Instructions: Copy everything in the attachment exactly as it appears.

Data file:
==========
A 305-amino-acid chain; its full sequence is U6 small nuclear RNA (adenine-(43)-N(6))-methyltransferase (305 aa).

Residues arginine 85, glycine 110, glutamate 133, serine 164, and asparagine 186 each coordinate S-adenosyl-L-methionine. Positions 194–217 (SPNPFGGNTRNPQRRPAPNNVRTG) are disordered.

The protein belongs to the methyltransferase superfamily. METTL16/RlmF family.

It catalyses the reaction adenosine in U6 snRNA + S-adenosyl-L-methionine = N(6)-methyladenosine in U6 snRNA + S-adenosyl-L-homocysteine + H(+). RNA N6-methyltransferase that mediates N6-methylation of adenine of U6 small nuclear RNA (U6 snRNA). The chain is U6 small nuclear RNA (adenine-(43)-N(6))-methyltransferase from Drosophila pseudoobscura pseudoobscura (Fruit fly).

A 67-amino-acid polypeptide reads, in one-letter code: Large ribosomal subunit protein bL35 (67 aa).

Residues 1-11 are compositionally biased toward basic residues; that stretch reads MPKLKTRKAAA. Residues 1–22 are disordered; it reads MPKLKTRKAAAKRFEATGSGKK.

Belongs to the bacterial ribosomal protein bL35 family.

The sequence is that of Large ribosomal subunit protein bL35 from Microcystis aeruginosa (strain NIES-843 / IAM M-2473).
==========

A 305-amino-acid chain; its full sequence is U6 small nuclear RNA (adenine-(43)-N(6))-methyltransferase (305 aa).

Residues arginine 85, glycine 110, glutamate 133, serine 164, and asparagine 186 each coordinate S-adenosyl-L-methionine. Positions 194–217 (SPNPFGGNTRNPQRRPAPNNVRTG) are disordered.

The protein belongs to the methyltransferase superfamily. METTL16/RlmF family.

It catalyses the reaction adenosine in U6 snRNA + S-adenosyl-L-methionine = N(6)-methyladenosine in U6 snRNA + S-adenosyl-L-homocysteine + H(+). RNA N6-methyltransferase that mediates N6-methylation of adenine of U6 small nuclear RNA (U6 snRNA). The chain is U6 small nuclear RNA (adenine-(43)-N(6))-methyltransferase from Drosophila pseudoobscura pseudoobscura (Fruit fly).

A 67-amino-acid polypeptide reads, in one-letter code: Large ribosomal subunit protein bL35 (67 aa).

Residues 1-11 are compositionally biased toward basic residues; that stretch reads MPKLKTRKAAA. Residues 1–22 are disordered; it reads MPKLKTRKAAAKRFEATGSGKK.

Belongs to the bacterial ribosomal protein bL35 family.

The sequence is that of Large ribosomal subunit protein bL35 from Microcystis aeruginosa (strain NIES-843 / IAM M-2473).